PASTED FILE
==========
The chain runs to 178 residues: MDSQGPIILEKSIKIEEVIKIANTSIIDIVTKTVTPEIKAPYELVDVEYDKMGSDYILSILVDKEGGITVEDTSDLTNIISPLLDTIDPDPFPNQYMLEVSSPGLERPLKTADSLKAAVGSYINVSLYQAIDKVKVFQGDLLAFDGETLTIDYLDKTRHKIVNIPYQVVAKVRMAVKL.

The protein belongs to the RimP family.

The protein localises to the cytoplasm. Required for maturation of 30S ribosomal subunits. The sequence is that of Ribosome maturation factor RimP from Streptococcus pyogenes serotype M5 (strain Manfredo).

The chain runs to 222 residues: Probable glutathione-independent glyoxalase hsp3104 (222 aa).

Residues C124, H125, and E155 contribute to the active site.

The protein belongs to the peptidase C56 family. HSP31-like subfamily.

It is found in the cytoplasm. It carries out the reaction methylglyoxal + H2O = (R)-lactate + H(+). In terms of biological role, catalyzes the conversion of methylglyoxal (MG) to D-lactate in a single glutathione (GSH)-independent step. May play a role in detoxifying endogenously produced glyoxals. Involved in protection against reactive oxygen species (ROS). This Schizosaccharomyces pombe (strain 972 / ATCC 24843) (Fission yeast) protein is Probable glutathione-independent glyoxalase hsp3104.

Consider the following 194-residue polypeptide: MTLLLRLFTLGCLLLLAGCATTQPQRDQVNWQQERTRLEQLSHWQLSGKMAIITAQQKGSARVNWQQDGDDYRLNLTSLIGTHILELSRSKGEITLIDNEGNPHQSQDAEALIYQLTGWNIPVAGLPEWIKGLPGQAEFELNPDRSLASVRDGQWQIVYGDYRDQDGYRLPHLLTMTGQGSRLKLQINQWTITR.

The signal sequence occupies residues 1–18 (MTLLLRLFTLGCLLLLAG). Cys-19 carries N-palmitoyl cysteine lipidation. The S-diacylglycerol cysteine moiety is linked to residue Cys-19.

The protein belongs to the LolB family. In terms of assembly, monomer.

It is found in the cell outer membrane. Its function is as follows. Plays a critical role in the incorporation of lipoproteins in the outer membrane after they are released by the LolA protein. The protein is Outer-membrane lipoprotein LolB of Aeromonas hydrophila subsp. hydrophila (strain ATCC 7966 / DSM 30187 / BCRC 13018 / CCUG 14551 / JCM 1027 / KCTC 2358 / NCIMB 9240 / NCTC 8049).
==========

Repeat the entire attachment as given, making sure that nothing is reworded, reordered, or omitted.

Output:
The chain runs to 178 residues: MDSQGPIILEKSIKIEEVIKIANTSIIDIVTKTVTPEIKAPYELVDVEYDKMGSDYILSILVDKEGGITVEDTSDLTNIISPLLDTIDPDPFPNQYMLEVSSPGLERPLKTADSLKAAVGSYINVSLYQAIDKVKVFQGDLLAFDGETLTIDYLDKTRHKIVNIPYQVVAKVRMAVKL.

The protein belongs to the RimP family.

The protein localises to the cytoplasm. Required for maturation of 30S ribosomal subunits. The sequence is that of Ribosome maturation factor RimP from Streptococcus pyogenes serotype M5 (strain Manfredo).

The chain runs to 222 residues: Probable glutathione-independent glyoxalase hsp3104 (222 aa).

Residues C124, H125, and E155 contribute to the active site.

The protein belongs to the peptidase C56 family. HSP31-like subfamily.

It is found in the cytoplasm. It carries out the reaction methylglyoxal + H2O = (R)-lactate + H(+). In terms of biological role, catalyzes the conversion of methylglyoxal (MG) to D-lactate in a single glutathione (GSH)-independent step. May play a role in detoxifying endogenously produced glyoxals. Involved in protection against reactive oxygen species (ROS). This Schizosaccharomyces pombe (strain 972 / ATCC 24843) (Fission yeast) protein is Probable glutathione-independent glyoxalase hsp3104.

Consider the following 194-residue polypeptide: MTLLLRLFTLGCLLLLAGCATTQPQRDQVNWQQERTRLEQLSHWQLSGKMAIITAQQKGSARVNWQQDGDDYRLNLTSLIGTHILELSRSKGEITLIDNEGNPHQSQDAEALIYQLTGWNIPVAGLPEWIKGLPGQAEFELNPDRSLASVRDGQWQIVYGDYRDQDGYRLPHLLTMTGQGSRLKLQINQWTITR.

The signal sequence occupies residues 1–18 (MTLLLRLFTLGCLLLLAG). Cys-19 carries N-palmitoyl cysteine lipidation. The S-diacylglycerol cysteine moiety is linked to residue Cys-19.

The protein belongs to the LolB family. In terms of assembly, monomer.

It is found in the cell outer membrane. Its function is as follows. Plays a critical role in the incorporation of lipoproteins in the outer membrane after they are released by the LolA protein. The protein is Outer-membrane lipoprotein LolB of Aeromonas hydrophila subsp. hydrophila (strain ATCC 7966 / DSM 30187 / BCRC 13018 / CCUG 14551 / JCM 1027 / KCTC 2358 / NCIMB 9240 / NCTC 8049).